Speaker Buyer Guide (2-channel and Home Theatre)

2015-03-03T15:16:56+00:00January 7th, 2011|Audio Components, Buyer Guides|Comments Off on Speaker Buyer Guide (2-channel and Home Theatre)

Conventional Speakers

In general, conventional speakers that combine cone woofers and dome tweeters in a properly designed cabinet produce the best sound. Some higher-end speakers may use horn or ribbon tweeters. As a result, conventional speakers are the speakers of choice for audio enthusiasts and serious audiophiles.

The cabinet or enclosure plays an important role in a speaker’s design because it has a major effect on a speaker’s overall sound. A good-quality cabinet should be rigid, well braced and internally dampened to reduce resonances that can colour the speaker’s sound. A simple knock on the cabinet can give you a good idea of how dampened the cabinet is. Good quality cabinets tend to be solid and heavy.

Most floor-standing, bookshelf and centre channel speakers are made of medium density fiberboard (MDF). Some high-end speaker cabinets are made of wood or other premium materials. The size of the cabinet is also important, especially when it comes to reproducing the lower frequencies.

A speaker enclosure can be either ported (bass-reflex design) or sealed (acoustic-suspension design). In a bass-flex design, the port in the back of the speaker is tuned to a frequency that allows some of the sound from the back of the woofer to reinforce the bass frequencies from the front of the woofer. In an acoustic-suspension design, the sound from the back of the woofers is dissipated inside the speaker enclosure.

Centre and Surround Speakers

The centre channel speaker is responsible for the majority of a movie’s dialogue as well as sound effects and the movie soundtrack. Two important factors should be considered about a centre channel speaker, namely timbre matching and off-axis performance. Timbre matching is the centre channel’s ability to match the sound characteristics of the main left and right channels. When a sound pans side to side across the front, it should not change its characteristics as it passes through the centre channel. Off-axis performance refers to the sound of the speaker when you are not sitting directly in front of it. All the seats in your room, no matter how far to the left of right of the centre channel, should hear the same performance.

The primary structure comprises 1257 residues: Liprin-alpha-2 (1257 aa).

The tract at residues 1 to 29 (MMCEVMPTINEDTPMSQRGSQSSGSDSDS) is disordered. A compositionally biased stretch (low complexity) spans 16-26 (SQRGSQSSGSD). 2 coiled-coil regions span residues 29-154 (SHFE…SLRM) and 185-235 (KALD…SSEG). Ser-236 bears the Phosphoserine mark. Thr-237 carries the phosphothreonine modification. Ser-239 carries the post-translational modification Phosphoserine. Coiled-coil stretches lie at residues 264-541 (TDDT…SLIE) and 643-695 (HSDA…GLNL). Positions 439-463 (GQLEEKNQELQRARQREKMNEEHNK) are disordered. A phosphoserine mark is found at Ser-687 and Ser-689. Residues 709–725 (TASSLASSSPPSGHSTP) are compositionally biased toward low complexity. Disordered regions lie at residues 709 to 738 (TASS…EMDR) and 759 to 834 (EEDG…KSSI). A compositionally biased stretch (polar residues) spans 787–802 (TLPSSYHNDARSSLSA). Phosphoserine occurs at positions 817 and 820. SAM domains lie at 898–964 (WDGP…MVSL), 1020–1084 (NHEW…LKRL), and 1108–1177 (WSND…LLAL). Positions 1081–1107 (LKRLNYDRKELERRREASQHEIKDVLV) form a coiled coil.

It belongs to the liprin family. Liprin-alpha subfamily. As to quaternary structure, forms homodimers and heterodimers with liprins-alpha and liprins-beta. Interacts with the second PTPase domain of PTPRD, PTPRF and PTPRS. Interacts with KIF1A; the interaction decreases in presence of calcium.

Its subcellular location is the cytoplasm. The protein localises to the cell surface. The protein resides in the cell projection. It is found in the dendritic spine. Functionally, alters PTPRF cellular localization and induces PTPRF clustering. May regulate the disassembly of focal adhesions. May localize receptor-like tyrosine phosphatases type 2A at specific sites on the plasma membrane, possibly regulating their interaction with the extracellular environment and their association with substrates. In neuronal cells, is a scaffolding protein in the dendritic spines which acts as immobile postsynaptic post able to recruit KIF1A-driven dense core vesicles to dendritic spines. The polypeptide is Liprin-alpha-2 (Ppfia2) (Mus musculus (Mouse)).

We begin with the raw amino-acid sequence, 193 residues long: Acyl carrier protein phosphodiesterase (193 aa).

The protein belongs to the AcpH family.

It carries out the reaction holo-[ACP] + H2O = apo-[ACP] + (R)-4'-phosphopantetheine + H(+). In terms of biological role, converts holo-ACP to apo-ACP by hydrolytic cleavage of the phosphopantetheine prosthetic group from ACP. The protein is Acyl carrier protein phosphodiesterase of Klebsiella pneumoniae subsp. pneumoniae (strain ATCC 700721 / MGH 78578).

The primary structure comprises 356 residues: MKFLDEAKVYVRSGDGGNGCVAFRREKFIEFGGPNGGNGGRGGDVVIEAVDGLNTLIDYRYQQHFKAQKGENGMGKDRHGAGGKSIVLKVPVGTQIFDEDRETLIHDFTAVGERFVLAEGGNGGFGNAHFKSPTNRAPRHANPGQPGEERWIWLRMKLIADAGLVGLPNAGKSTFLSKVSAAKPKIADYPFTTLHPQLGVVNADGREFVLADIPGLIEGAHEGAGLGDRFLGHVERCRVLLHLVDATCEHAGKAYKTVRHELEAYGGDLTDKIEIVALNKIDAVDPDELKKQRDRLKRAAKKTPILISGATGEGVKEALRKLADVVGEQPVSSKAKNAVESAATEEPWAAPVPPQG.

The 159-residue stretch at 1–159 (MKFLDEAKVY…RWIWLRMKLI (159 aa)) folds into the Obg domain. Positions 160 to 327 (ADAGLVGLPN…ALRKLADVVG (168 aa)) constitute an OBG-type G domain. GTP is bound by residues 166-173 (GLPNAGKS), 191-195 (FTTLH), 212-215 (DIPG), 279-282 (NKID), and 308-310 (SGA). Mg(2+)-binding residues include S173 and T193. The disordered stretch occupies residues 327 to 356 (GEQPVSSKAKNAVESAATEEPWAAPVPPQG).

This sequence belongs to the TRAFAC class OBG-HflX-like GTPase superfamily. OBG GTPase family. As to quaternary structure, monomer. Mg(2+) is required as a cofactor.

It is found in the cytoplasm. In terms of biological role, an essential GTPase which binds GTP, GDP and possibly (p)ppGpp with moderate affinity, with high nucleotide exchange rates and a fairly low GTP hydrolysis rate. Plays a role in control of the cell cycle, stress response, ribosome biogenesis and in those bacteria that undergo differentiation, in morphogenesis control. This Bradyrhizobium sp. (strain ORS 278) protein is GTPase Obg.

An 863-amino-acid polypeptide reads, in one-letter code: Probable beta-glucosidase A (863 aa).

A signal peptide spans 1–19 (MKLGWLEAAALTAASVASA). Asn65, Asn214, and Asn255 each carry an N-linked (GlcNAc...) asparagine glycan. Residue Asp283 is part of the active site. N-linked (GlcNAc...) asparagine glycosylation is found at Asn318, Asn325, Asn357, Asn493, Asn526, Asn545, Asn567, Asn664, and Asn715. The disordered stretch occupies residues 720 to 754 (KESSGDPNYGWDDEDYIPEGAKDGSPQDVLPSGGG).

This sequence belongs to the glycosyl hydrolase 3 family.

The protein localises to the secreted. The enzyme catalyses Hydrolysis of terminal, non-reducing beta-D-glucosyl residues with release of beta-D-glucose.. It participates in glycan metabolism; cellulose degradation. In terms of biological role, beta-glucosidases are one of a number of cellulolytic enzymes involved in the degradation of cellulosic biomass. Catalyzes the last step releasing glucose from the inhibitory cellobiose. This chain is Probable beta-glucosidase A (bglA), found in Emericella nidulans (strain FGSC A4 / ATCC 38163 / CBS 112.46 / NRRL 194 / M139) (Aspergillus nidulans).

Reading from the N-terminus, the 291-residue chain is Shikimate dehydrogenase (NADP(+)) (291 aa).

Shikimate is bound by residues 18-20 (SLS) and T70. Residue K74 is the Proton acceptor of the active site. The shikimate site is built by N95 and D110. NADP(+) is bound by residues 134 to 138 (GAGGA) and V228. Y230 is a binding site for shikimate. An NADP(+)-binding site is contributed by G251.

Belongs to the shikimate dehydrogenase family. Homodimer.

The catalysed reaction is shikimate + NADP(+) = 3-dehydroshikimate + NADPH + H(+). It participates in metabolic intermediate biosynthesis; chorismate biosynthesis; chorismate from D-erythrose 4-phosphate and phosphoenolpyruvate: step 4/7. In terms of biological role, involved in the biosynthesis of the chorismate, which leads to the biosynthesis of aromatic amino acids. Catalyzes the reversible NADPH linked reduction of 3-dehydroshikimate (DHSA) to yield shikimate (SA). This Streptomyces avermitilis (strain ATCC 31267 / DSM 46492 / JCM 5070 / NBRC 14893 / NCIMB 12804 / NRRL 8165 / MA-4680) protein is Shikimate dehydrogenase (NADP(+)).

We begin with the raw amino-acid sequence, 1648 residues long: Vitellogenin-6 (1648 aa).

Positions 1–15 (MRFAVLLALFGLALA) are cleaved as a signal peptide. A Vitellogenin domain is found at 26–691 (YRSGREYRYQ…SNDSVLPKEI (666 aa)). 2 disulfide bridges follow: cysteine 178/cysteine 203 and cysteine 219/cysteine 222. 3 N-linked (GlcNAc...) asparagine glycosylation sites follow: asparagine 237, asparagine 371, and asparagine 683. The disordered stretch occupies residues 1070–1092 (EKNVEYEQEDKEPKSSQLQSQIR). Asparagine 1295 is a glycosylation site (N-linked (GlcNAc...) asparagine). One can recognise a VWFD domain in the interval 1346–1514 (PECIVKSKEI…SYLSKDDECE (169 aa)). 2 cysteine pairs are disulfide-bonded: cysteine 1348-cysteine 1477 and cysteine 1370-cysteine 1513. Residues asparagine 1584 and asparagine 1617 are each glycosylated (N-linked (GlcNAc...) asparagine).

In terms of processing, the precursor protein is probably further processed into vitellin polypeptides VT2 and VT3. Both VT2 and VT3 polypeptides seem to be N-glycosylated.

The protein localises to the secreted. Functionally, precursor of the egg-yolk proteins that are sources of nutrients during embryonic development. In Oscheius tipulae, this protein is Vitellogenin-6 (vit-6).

The surround left and right speakers can be either direct-radiating bookshelves (monopole design) or diffuse-radiating dipole or bipole designs. Monopole speakers are great at precisely positioning sound effects but not the greatest at creating a sense of envelopment. Both dipole and bipole speakers have tweeters located on both sides of the woofer. In a dipole design, the woofer and the tweeters are wired out-of-phase which produces enveloping sound but not very good for precise sound positioning. In a bipole speaker design, the woofer and the tweeters radiate in-phase. Bipole speakers combine the best of direct-radiating and diffuse-radiating designs. They produce an enveloping sound and have the ability to position sounds around the room.

Satellite and Subwoofer Packages

It is almost impossible for us to determine the direction of sound below 100 Hz. Satellite and subwoofer package designers use this knowledge to their advantage. The satellite speakers reproduce the middle and high frequencies, while the subwoofer takes care of the bass.

What makes satellite speaker and subwoofer sets attractive is that they are much more compact than conventional speakers. This allows them to be placed in virtually any room, no matter how small.

Most satellite speaker enclosures are not made out of MDF. Instead plastic, metal or composite materials are used for enclosures allowing them to take attractive, unique styling and finishes. Some subwoofer enclosures are also constructed out of materials other than MDF.

These speaker systems work well in creating small to medium home theatre sound but generally cannot compete with conventional full-range speakers especially when it comes to music playback.

A package that includes satellite speakers, a subwoofer and an A/V receiver is called a Home-Theatre-in-a-Box (HTIB). These systems are great for people looking for a simple home theatre solution with a smaller budget. HTIBs are usually much easier and quicker to set up than individual component systems. The downside of an HTIB is that they are usually not upgradeable.

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